77 Gas Turbine V94.2 157-162 MW (ISO Condition) and 11 Steam Turbine E-Type 160 MW have been manufactured in TUGA and Shipped to the various domestic and abroad power plants since 2002. Total capacity of manufactured turbines is about 14080 MW. Total accumulated EOH of TUGA synchronized Gas turbines is more than 800,000.


Mitsubishi Heavy Industries, Ltd. (MHI) and GE Energy have signed final agreements to co-develop a "next generation" steam turbine for use in gas turbine combined-cycle power plants. The co-development effort will focus on the design of a new, advanced steam turbine, leaving each of the parties to separately manufacture and sell the co-developed steam turbine in support of its natural gas-fired, combined-cycle power generation products.
MHI and GE Energy first announced a memorandum of understanding for combined-cycle steam turbine co-development in January 2009. Development of a new, advanced steam turbine is viewed by both companies as a key step in meeting customer requirements for increased combined-cycle efficiency and performance worldwide.
The new steam turbine will enter commercial service coupled with the GE Frame FB and the MHI G-class gas turbine products in the 50Hz segment of the global power generation market. These gas turbine models are typically used for combined-cycle power plants in the range 850-1,000 MW.
Much of the current demand for steam turbines is driven by the strong global interest in natural gas-fired, combined-cycle power generation. Although a full range of technology options is required to meet the world's growing energy needs, steam turbines remain a backbone of the power generation industry, playing a part in generating more than 80% of the world's electricity.


Centrax, along with its Italian agents, NME s.r.l., have recently sold a CX501-KB5 generator set for installation at FENICE SpA, an Italian Energy Management Company which is part of the EdF Group.
The natural gas-fuelled 3.7 MWe outdoor package will be installed and managed by Fenice at the site of Lamberti S.p.A Chemical Industries in Albizzate (VA), approximately 20km north of Milan at 300 metres in the lakes region of northern Italy close to the Alps.
The Lamberti Group produces chemical specialties for a broad range of industrial applications. Fenice will own and operate the cogeneration plant and will sell steam and electricity generated for use in the manufacturing process at the Lamberti Chemical facility.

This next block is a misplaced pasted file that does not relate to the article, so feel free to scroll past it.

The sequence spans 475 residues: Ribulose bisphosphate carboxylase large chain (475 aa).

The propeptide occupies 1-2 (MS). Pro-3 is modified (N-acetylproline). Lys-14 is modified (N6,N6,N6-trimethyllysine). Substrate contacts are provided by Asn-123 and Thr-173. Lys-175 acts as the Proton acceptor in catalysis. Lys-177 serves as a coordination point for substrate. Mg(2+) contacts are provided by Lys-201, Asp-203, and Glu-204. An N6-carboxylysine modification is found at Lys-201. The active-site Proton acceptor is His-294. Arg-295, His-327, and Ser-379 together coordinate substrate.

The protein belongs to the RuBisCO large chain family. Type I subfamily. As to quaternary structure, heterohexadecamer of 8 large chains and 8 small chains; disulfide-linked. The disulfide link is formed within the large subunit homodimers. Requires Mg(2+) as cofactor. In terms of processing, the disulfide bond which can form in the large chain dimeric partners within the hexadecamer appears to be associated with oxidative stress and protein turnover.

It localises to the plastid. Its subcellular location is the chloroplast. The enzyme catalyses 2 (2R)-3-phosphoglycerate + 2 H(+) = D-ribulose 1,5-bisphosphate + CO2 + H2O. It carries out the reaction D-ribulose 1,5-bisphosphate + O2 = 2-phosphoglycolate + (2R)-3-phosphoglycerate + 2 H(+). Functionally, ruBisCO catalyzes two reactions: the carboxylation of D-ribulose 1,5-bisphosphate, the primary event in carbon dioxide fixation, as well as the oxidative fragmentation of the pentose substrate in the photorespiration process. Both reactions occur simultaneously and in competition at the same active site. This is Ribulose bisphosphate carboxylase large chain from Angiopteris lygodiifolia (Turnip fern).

As part of the order, Centrax will also be supplying a CO catalyst to meet strict emissions regulations and reduce emissions to 30mg/Nm³. The installation will be complete by the end of March 2009.


The propulsion and power solutions specialist Tognum is now expanding its onsite energy business with an order for 40 MTU Onsite Energy power supply generator sets (gensets). The order comes from APR Energy, a global energy solutions provider. Initially APR shall use the gensets to deliver supplementary power for the utility grid in the Trujillo Province in northern Peru, on behalf of the Peruvian Energy Authority.
The gensets are powered by MTU’s Series 4000 diesel engines and are affixed within custom containers, facilitating their use as portable power modules. The scope of supply includes the gensets, as well as the associated switchgear. In addition, Tognum will provide APR with engineering and staff support during the installation phase between April and June 2009.
Trujillo is one of the largest cities in Peru. Power demands have increased significantly in recent years, a surge which has led to occasional shortages within the utility grid. APR’s power solution working with MTU Onsite Energy gensets is designed to offset these shortages, providing an installed power output of 60MW – enough energy to power an estimated 30,000 homes in the United States.
APR Energy – previously named Alstom Power Rentals – has completed numerous short, medium and long term power generation projects, among which fast-track temporary power projects in environments such as Sri Lanka, Mexico and Haiti – i.e., in countries where the infrastructure is not quite as fully developed as for example in Western industrial nations.


Marking a significant step forward in the use of cleaner coal technology to help meet the country’s future energy requirements, the first major pieces of equipment have arrived at Duke Energy’s Integrated Gasification Combined-Cycle (IGCC) plant in Edwardsport, Ind. Using GE IGCC technology, the plant is expected to be the largest cleaner coal IGCC facility of its type in the world when it is complete.